While not a primary objective of Calcutta Kids, one of the roles we have found ourselves embracing is that of a mentoring organization for the next generation of western development workers. The organization is, in fact, flooded with applications from students seeking internships with Calcutta Kids (from which, unfortunately, we’re able to accept only a limited number.) Maybe this burst of interest is because Calcutta Kids was itself started by a young Westerner with whom young people can identify, perhaps it’s because Calcutta Kids embodies for some, what Nicholas Kristof refers to as the D.I.Y. (Do It Yourself) Foreign-Aid Revolution , or maybe it’s simply because of our clear objectives and proven track record. Whatever the reasons, we have, in taking on interns, been entrusted with an important responsibility, one we take very seriously.
Since Calcutta Kids Trust commenced its work in 2005, we have had the opportunity to work with over 20 undergraduate, graduate, and post graduate student interns from Europe and the United States, most of them having a public health interest or background. These interns usually spend between 2 and 10 months working on a specific project with clear objectives and an achievable if strict timeline. Projects range from illness-specific training and treatment protocol development to project evaluation to website development. The internships to date have been overwhelmingly positive for both the interns and for Calcutta Kids.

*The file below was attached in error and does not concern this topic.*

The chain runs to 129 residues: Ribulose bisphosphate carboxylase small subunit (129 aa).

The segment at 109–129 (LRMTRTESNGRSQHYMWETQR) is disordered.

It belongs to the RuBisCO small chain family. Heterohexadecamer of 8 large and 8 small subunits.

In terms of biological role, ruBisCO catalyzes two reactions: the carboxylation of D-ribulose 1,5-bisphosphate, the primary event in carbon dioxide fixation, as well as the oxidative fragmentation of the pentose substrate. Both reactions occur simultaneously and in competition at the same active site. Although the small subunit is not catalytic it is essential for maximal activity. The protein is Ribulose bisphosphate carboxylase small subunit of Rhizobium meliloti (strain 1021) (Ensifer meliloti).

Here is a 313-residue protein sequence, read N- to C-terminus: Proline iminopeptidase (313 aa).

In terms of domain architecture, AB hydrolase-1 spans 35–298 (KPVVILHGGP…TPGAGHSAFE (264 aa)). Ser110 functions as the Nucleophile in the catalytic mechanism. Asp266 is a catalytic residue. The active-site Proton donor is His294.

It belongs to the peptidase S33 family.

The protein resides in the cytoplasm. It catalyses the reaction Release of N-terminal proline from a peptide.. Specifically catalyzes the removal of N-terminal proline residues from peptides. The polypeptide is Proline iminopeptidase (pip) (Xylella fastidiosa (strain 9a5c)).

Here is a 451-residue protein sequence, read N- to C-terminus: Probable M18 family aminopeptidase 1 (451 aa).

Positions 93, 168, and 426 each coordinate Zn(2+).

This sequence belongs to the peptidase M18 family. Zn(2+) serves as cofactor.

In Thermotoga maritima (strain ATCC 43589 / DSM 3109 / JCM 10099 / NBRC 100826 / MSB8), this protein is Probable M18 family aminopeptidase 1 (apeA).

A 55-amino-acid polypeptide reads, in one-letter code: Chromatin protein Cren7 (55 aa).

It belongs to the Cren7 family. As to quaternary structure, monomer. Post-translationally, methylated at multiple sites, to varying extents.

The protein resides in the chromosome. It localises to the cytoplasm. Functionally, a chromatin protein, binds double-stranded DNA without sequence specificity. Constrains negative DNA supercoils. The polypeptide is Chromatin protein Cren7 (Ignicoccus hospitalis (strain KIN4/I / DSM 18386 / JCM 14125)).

Apart from the value of their projects – which have invariably been valuable to our on-the-ground operations, these students have often opened their networks to Calcutta Kids for fundraising purposes, an unexpected but much appreciated by-product of the internship. When queried about it, they indicate that having seen the inner workings of the organization at close quarters – having participated in such a range of activities, been privy to managerial deliberations and financial records and having seen first hand the effects CK are having on these disadvantaged families, they believe sincerely that this is an organization they’d now like to support financially.
So along with providing an opportunity for this next generation of development workers to put into practice the theories and concepts they’ve learned in school, the Calcutta Kids’ internship program allows young persons to see and experience the workings of an organization guided both by values and by evidence. We hope that through our role in mentoring this next generation we can not only encourage replication of some of CK’s successful models, but, perhaps more importantly, inspire these young people to take the lessons and values gleaned from CK into their future work. – Noah Levinson